Keeping an Inventor's Notebook

Protect your idea with these easy-to-follow steps for keeping an inventor's notebook--one of the most important steps in the inventing process.

So you've come up with a great and inventive idea, and you're absolutely itching to take action. But where do you begin? Do you start looking into patents? Search online? Run your idea by trusted friends or family members?

Before you do any of these things, there's one important step to take: start an inventor's notebook. Why an inventor's notebook, you ask? Not only will a separate, defined notebook become your de facto organizer for all the ideas and information related to your invention as you move forward, it can also provide some legal protection for you in the future.

Easy Does It
While you may be tempted to buy the latest electronic gadget to record and organize your findings, all you really need--and should use--is a simple notebook and a pen. The only required element is that it contain bound pages that can't be temporarily removed (no loose-leaf binders). That's because, as you move forward in the invention process, you'll need to record your progress chronologically. This includes your own thoughts about your idea and your plan of action, as well as any and all conversations you have with others, especially potential business contacts like engineers or manufacturers. Be sure to date these conversations and detail them in your notebook. You'll want to do that because, as recommended by the U.S. Patent and Trademark Office , your dated notebook will act as a record to validate your progress if there are any future problems or discrepancies (or if someone tries to steal your idea). Also, if someone is working independently from you to develop a similar idea, patent rights are granted to the person "most actively developing the product." Your notebook will provide a detailed record of your progress with dates attached to each step you take.

In addition to providing legal documentation, your notebook will also become your constant companion. All those details, contacts and information you've collected along the way will be in one organized and oh-so-valuable place. Take it everywhere you go so you'll have it at the ready--that way you won't find yourself frantically searching later for the note or phone number you jotted on the back of that old receipt!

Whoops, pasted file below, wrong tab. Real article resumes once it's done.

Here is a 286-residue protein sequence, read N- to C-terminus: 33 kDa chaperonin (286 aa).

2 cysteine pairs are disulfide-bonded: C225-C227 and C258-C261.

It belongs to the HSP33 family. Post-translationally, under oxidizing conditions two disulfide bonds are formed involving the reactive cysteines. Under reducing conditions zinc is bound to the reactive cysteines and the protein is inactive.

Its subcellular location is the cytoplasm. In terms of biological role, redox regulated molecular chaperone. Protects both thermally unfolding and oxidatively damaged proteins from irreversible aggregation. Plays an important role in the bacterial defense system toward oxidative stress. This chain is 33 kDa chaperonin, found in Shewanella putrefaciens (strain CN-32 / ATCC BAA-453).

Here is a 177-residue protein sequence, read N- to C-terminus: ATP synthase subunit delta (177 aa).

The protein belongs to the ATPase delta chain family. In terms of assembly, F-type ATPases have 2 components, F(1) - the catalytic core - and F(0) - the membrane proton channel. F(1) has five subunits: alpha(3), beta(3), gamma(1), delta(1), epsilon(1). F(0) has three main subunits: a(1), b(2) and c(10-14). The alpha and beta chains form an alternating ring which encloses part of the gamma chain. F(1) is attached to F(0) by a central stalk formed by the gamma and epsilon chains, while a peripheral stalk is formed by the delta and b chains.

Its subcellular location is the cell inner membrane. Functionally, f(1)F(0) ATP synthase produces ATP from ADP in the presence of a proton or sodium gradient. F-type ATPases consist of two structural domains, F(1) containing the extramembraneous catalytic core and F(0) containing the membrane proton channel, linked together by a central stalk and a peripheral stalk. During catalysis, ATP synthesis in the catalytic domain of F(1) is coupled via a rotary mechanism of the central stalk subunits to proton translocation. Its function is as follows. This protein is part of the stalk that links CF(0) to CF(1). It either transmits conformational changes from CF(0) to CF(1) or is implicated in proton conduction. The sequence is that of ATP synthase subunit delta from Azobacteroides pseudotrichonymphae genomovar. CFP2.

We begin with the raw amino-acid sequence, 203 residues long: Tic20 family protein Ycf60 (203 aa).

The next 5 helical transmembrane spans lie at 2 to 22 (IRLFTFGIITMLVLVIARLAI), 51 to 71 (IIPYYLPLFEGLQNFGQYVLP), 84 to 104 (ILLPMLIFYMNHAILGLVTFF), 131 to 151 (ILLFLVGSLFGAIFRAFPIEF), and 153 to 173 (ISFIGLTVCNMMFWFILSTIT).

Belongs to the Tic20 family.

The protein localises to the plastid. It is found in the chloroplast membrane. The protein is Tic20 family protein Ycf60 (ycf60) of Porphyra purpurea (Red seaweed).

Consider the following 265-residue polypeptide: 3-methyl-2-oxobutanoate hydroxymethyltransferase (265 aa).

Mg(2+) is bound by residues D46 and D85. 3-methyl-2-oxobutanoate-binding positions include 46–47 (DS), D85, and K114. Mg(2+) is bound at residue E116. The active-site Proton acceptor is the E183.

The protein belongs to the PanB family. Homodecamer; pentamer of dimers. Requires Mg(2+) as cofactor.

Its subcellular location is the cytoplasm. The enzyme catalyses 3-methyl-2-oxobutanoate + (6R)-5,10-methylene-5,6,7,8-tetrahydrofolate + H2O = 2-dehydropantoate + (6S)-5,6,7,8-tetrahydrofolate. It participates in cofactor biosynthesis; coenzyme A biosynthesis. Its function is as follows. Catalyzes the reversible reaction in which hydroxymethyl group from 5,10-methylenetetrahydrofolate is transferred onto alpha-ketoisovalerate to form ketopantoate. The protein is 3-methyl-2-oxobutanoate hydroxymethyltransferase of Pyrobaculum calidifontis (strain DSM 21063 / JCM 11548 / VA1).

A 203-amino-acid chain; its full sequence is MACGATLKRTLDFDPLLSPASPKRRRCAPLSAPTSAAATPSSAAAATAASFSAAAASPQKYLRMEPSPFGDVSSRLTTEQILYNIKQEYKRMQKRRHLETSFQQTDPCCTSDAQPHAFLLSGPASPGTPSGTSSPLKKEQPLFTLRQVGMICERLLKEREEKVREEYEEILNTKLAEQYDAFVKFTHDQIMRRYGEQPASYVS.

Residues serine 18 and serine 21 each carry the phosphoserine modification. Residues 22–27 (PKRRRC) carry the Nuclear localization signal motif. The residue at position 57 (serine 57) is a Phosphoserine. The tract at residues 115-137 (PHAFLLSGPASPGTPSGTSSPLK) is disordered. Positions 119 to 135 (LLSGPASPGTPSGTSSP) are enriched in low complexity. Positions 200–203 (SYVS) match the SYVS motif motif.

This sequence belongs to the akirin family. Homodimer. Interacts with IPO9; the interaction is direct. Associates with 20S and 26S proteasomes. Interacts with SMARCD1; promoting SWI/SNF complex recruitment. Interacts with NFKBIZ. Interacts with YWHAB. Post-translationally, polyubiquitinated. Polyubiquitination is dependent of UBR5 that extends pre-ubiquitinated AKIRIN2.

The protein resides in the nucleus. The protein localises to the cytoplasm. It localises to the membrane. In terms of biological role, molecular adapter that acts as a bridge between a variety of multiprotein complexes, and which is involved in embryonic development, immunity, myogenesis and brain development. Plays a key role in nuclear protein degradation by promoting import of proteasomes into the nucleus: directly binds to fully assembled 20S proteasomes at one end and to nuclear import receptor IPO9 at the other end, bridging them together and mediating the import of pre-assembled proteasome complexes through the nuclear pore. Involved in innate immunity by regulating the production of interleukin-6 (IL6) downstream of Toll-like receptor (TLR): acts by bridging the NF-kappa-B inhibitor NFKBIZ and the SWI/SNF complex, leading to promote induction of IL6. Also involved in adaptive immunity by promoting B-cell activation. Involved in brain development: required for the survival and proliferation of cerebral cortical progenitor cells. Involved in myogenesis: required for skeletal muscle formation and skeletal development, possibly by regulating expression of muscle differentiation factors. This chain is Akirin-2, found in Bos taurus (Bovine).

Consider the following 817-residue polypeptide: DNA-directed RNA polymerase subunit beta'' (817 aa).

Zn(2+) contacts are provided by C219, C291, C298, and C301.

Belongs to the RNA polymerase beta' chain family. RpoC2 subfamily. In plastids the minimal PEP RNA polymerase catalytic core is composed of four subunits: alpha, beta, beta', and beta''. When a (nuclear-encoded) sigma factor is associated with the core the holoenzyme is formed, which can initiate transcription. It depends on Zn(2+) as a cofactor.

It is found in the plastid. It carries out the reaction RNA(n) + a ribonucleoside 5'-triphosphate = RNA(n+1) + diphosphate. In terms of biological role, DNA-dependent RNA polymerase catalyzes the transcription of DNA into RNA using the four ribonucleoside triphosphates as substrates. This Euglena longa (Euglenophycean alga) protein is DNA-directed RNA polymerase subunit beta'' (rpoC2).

Where Do I Start?
Each inventor's journey and style is unique, but the more you write in your notebook, the better organized you'll be. I recommend including the following topics to provide the foundation for your notebook, but feel free to include anything you think is relevant. To better illustrate exactly what should be included, I'll provide examples from my own experience inventing the TP Saver: the invention that launched my business.

Describe Your Invention Idea
Try to address the following questions in your notebook:

  • What's your idea? Jot down the primary function of your invention. For me, this was "a device that prevents children from unrolling the family toilet paper."
  • How did you think of it? In other words, describe what inspired you and what experiences it was based upon. Example: "My daughter, at age 10 months, started pulling the toilet paper and clogging the toilet."
  • What does it look like? This should include dimensions, shape, materials and anything else that is relevant. Example: "It should extend the length of the internal toilet paper tube and stick out a little bit further so that one can hold onto the end while fastening the cap (approximately 5" long x 1" wide). The current design is similar to that of a hair permanent rod. It is a long tube with some type of elastic securing the body of the device to the cap. Initially, I think it will be made of plastic and rubber bands."
  • How does it work? Describe the function of the invention. Example: "The body of the device slides into the current cardboard toilet paper tube and sits next to the metal/plastic toilet paper holder used to hold toilet paper in nearly all current toilet paper holders available on the market. It wouldn't be necessary to remove the metal rod. This device would fit inside the toilet paper tube next to the actual toilet paper holder as it is. No aspect of the toilet paper holder mechanism would need to be removed while attaching the toilet paper saving device."
  • What problem does it solve? Example: "There appears to be nothing available that prevents children from unrolling the family toilet paper. It solves the problem of kids pulling the toilet paper and clogging the toilet or making an unsanitary mess on the bathroom floor and wasting paper."
  • Possible product names? Example: "TP Roll Stopper", "TP Roll Guard," "TP Roll Holder, " "Toddler Toilet Paper Protector," "Toddler TP Guard", and "TP Saver."

Draw a Picture of Your Invention Idea
Don't worry if you're not artistically inclined--this can be a rudimentary sketch. A drawing is important to keep a record of your invention idea, and also so that you can better communicate with the machinist, engineer or product developer what you are trying to achieve when you get to the design/prototype stage. An added benefit of an early sketch is that you'll be able to revisit it to see how far you've actually come once the product's stocked on retail store shelves!

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Your Million Dollar Dream: Regain Control & Be Your Own Boss Tamara Monosoff is the author of Your Million Dollar Dream: Regain Control & Be Your Own Boss and The Mom Inventors Handbook, Secrets of Millionaire Moms, and co-author of The One Page Business Plan for Women in Business. She is also the and CEO of Connect on Twitter: @mominventors and on Facebook:

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